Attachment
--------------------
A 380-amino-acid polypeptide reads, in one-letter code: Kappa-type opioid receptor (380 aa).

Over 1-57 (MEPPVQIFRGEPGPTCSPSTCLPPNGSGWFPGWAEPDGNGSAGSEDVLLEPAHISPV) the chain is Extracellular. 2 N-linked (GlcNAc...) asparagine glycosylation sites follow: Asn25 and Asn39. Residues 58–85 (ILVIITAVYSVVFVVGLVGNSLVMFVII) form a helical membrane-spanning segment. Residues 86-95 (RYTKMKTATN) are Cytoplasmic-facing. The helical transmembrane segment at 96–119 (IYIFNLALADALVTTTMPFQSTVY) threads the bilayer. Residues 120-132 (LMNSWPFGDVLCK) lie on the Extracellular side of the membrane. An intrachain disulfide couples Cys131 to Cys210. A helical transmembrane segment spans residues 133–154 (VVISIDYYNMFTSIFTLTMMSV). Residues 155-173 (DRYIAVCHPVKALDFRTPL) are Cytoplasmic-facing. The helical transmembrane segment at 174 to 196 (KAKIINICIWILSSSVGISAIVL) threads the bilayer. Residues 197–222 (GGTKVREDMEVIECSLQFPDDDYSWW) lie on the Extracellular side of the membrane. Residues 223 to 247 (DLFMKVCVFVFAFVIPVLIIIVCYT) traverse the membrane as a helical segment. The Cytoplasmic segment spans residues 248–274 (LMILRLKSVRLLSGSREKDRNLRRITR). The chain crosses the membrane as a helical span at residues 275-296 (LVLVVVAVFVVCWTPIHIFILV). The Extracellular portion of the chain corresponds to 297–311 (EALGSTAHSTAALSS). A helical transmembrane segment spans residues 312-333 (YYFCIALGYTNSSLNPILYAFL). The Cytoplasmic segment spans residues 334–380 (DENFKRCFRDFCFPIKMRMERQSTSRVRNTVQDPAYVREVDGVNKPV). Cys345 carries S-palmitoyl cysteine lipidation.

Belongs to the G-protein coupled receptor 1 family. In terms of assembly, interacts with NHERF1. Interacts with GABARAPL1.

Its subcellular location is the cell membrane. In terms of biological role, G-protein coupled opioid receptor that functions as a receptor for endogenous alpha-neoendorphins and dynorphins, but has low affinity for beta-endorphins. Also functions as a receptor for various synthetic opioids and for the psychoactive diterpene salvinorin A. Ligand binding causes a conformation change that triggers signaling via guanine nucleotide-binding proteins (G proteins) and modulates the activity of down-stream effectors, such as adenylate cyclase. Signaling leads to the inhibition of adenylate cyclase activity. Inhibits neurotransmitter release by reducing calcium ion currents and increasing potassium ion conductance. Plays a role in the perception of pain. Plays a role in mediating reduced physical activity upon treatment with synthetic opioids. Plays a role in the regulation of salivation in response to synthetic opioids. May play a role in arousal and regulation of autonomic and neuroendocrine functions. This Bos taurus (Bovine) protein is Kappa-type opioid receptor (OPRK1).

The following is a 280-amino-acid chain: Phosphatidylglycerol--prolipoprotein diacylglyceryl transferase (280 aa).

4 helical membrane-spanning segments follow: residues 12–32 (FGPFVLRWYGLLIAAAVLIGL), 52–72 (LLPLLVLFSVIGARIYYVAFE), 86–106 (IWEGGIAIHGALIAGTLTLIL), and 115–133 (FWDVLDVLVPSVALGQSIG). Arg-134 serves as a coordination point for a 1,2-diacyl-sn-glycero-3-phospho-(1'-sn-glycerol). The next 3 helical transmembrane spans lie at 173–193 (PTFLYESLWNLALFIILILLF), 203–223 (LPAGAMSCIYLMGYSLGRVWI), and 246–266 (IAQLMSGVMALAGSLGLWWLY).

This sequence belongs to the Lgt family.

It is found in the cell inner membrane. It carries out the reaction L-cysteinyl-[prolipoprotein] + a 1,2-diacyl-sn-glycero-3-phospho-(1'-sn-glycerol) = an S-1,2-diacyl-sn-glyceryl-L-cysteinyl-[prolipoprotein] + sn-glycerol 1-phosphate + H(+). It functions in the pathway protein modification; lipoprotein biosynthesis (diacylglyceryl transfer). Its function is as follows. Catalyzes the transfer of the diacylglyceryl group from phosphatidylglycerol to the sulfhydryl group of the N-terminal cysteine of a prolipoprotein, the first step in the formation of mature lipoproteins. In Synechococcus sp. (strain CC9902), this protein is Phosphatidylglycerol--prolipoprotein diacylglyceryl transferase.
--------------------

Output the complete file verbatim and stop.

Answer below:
A 380-amino-acid polypeptide reads, in one-letter code: Kappa-type opioid receptor (380 aa).

Over 1-57 (MEPPVQIFRGEPGPTCSPSTCLPPNGSGWFPGWAEPDGNGSAGSEDVLLEPAHISPV) the chain is Extracellular. 2 N-linked (GlcNAc...) asparagine glycosylation sites follow: Asn25 and Asn39. Residues 58–85 (ILVIITAVYSVVFVVGLVGNSLVMFVII) form a helical membrane-spanning segment. Residues 86-95 (RYTKMKTATN) are Cytoplasmic-facing. The helical transmembrane segment at 96–119 (IYIFNLALADALVTTTMPFQSTVY) threads the bilayer. Residues 120-132 (LMNSWPFGDVLCK) lie on the Extracellular side of the membrane. An intrachain disulfide couples Cys131 to Cys210. A helical transmembrane segment spans residues 133–154 (VVISIDYYNMFTSIFTLTMMSV). Residues 155-173 (DRYIAVCHPVKALDFRTPL) are Cytoplasmic-facing. The helical transmembrane segment at 174 to 196 (KAKIINICIWILSSSVGISAIVL) threads the bilayer. Residues 197–222 (GGTKVREDMEVIECSLQFPDDDYSWW) lie on the Extracellular side of the membrane. Residues 223 to 247 (DLFMKVCVFVFAFVIPVLIIIVCYT) traverse the membrane as a helical segment. The Cytoplasmic segment spans residues 248–274 (LMILRLKSVRLLSGSREKDRNLRRITR). The chain crosses the membrane as a helical span at residues 275-296 (LVLVVVAVFVVCWTPIHIFILV). The Extracellular portion of the chain corresponds to 297–311 (EALGSTAHSTAALSS). A helical transmembrane segment spans residues 312-333 (YYFCIALGYTNSSLNPILYAFL). The Cytoplasmic segment spans residues 334–380 (DENFKRCFRDFCFPIKMRMERQSTSRVRNTVQDPAYVREVDGVNKPV). Cys345 carries S-palmitoyl cysteine lipidation.

Belongs to the G-protein coupled receptor 1 family. In terms of assembly, interacts with NHERF1. Interacts with GABARAPL1.

Its subcellular location is the cell membrane. In terms of biological role, G-protein coupled opioid receptor that functions as a receptor for endogenous alpha-neoendorphins and dynorphins, but has low affinity for beta-endorphins. Also functions as a receptor for various synthetic opioids and for the psychoactive diterpene salvinorin A. Ligand binding causes a conformation change that triggers signaling via guanine nucleotide-binding proteins (G proteins) and modulates the activity of down-stream effectors, such as adenylate cyclase. Signaling leads to the inhibition of adenylate cyclase activity. Inhibits neurotransmitter release by reducing calcium ion currents and increasing potassium ion conductance. Plays a role in the perception of pain. Plays a role in mediating reduced physical activity upon treatment with synthetic opioids. Plays a role in the regulation of salivation in response to synthetic opioids. May play a role in arousal and regulation of autonomic and neuroendocrine functions. This Bos taurus (Bovine) protein is Kappa-type opioid receptor (OPRK1).

The following is a 280-amino-acid chain: Phosphatidylglycerol--prolipoprotein diacylglyceryl transferase (280 aa).

4 helical membrane-spanning segments follow: residues 12–32 (FGPFVLRWYGLLIAAAVLIGL), 52–72 (LLPLLVLFSVIGARIYYVAFE), 86–106 (IWEGGIAIHGALIAGTLTLIL), and 115–133 (FWDVLDVLVPSVALGQSIG). Arg-134 serves as a coordination point for a 1,2-diacyl-sn-glycero-3-phospho-(1'-sn-glycerol). The next 3 helical transmembrane spans lie at 173–193 (PTFLYESLWNLALFIILILLF), 203–223 (LPAGAMSCIYLMGYSLGRVWI), and 246–266 (IAQLMSGVMALAGSLGLWWLY).

This sequence belongs to the Lgt family.

It is found in the cell inner membrane. It carries out the reaction L-cysteinyl-[prolipoprotein] + a 1,2-diacyl-sn-glycero-3-phospho-(1'-sn-glycerol) = an S-1,2-diacyl-sn-glyceryl-L-cysteinyl-[prolipoprotein] + sn-glycerol 1-phosphate + H(+). It functions in the pathway protein modification; lipoprotein biosynthesis (diacylglyceryl transfer). Its function is as follows. Catalyzes the transfer of the diacylglyceryl group from phosphatidylglycerol to the sulfhydryl group of the N-terminal cysteine of a prolipoprotein, the first step in the formation of mature lipoproteins. In Synechococcus sp. (strain CC9902), this protein is Phosphatidylglycerol--prolipoprotein diacylglyceryl transferase.